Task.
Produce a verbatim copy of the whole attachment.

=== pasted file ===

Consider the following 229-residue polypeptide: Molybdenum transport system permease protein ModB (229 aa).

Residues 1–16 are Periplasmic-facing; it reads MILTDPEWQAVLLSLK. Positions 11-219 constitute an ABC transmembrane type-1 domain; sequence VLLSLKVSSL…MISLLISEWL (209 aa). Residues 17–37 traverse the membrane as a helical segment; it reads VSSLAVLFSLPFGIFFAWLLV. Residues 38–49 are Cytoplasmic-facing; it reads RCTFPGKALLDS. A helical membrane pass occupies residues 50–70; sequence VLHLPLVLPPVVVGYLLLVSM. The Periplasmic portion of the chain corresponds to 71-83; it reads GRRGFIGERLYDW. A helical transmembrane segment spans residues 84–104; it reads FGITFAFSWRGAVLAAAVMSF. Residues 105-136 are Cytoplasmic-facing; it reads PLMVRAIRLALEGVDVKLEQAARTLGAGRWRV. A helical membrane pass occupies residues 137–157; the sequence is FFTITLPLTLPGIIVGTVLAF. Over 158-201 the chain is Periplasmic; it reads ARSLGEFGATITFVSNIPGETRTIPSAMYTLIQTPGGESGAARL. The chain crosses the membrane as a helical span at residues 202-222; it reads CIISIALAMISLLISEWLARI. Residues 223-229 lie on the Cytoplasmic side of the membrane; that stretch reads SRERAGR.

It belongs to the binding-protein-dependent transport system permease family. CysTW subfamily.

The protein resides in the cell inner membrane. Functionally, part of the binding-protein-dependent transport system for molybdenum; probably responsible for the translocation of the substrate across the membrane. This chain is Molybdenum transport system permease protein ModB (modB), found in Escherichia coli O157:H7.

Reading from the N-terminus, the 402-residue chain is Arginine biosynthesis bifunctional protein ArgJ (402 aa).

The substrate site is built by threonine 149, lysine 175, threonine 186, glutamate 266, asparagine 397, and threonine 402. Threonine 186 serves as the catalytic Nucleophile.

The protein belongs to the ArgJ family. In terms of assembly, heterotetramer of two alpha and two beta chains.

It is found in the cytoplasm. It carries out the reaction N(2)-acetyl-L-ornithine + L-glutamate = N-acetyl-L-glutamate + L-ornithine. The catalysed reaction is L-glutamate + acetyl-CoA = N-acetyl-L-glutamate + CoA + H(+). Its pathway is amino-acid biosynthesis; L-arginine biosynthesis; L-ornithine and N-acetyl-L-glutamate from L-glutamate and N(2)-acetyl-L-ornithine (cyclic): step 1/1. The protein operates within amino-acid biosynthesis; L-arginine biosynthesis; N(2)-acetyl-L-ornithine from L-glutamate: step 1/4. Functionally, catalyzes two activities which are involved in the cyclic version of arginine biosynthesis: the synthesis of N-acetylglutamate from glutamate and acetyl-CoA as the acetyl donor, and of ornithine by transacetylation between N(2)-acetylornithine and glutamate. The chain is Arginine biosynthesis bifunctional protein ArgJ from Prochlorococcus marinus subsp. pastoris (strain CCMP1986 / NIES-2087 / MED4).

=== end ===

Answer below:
Consider the following 229-residue polypeptide: Molybdenum transport system permease protein ModB (229 aa).

Residues 1–16 are Periplasmic-facing; it reads MILTDPEWQAVLLSLK. Positions 11-219 constitute an ABC transmembrane type-1 domain; sequence VLLSLKVSSL…MISLLISEWL (209 aa). Residues 17–37 traverse the membrane as a helical segment; it reads VSSLAVLFSLPFGIFFAWLLV. Residues 38–49 are Cytoplasmic-facing; it reads RCTFPGKALLDS. A helical membrane pass occupies residues 50–70; sequence VLHLPLVLPPVVVGYLLLVSM. The Periplasmic portion of the chain corresponds to 71-83; it reads GRRGFIGERLYDW. A helical transmembrane segment spans residues 84–104; it reads FGITFAFSWRGAVLAAAVMSF. Residues 105-136 are Cytoplasmic-facing; it reads PLMVRAIRLALEGVDVKLEQAARTLGAGRWRV. A helical membrane pass occupies residues 137–157; the sequence is FFTITLPLTLPGIIVGTVLAF. Over 158-201 the chain is Periplasmic; it reads ARSLGEFGATITFVSNIPGETRTIPSAMYTLIQTPGGESGAARL. The chain crosses the membrane as a helical span at residues 202-222; it reads CIISIALAMISLLISEWLARI. Residues 223-229 lie on the Cytoplasmic side of the membrane; that stretch reads SRERAGR.

It belongs to the binding-protein-dependent transport system permease family. CysTW subfamily.

The protein resides in the cell inner membrane. Functionally, part of the binding-protein-dependent transport system for molybdenum; probably responsible for the translocation of the substrate across the membrane. This chain is Molybdenum transport system permease protein ModB (modB), found in Escherichia coli O157:H7.

Reading from the N-terminus, the 402-residue chain is Arginine biosynthesis bifunctional protein ArgJ (402 aa).

The substrate site is built by threonine 149, lysine 175, threonine 186, glutamate 266, asparagine 397, and threonine 402. Threonine 186 serves as the catalytic Nucleophile.

The protein belongs to the ArgJ family. In terms of assembly, heterotetramer of two alpha and two beta chains.

It is found in the cytoplasm. It carries out the reaction N(2)-acetyl-L-ornithine + L-glutamate = N-acetyl-L-glutamate + L-ornithine. The catalysed reaction is L-glutamate + acetyl-CoA = N-acetyl-L-glutamate + CoA + H(+). Its pathway is amino-acid biosynthesis; L-arginine biosynthesis; L-ornithine and N-acetyl-L-glutamate from L-glutamate and N(2)-acetyl-L-ornithine (cyclic): step 1/1. The protein operates within amino-acid biosynthesis; L-arginine biosynthesis; N(2)-acetyl-L-ornithine from L-glutamate: step 1/4. Functionally, catalyzes two activities which are involved in the cyclic version of arginine biosynthesis: the synthesis of N-acetylglutamate from glutamate and acetyl-CoA as the acetyl donor, and of ornithine by transacetylation between N(2)-acetylornithine and glutamate. The chain is Arginine biosynthesis bifunctional protein ArgJ from Prochlorococcus marinus subsp. pastoris (strain CCMP1986 / NIES-2087 / MED4).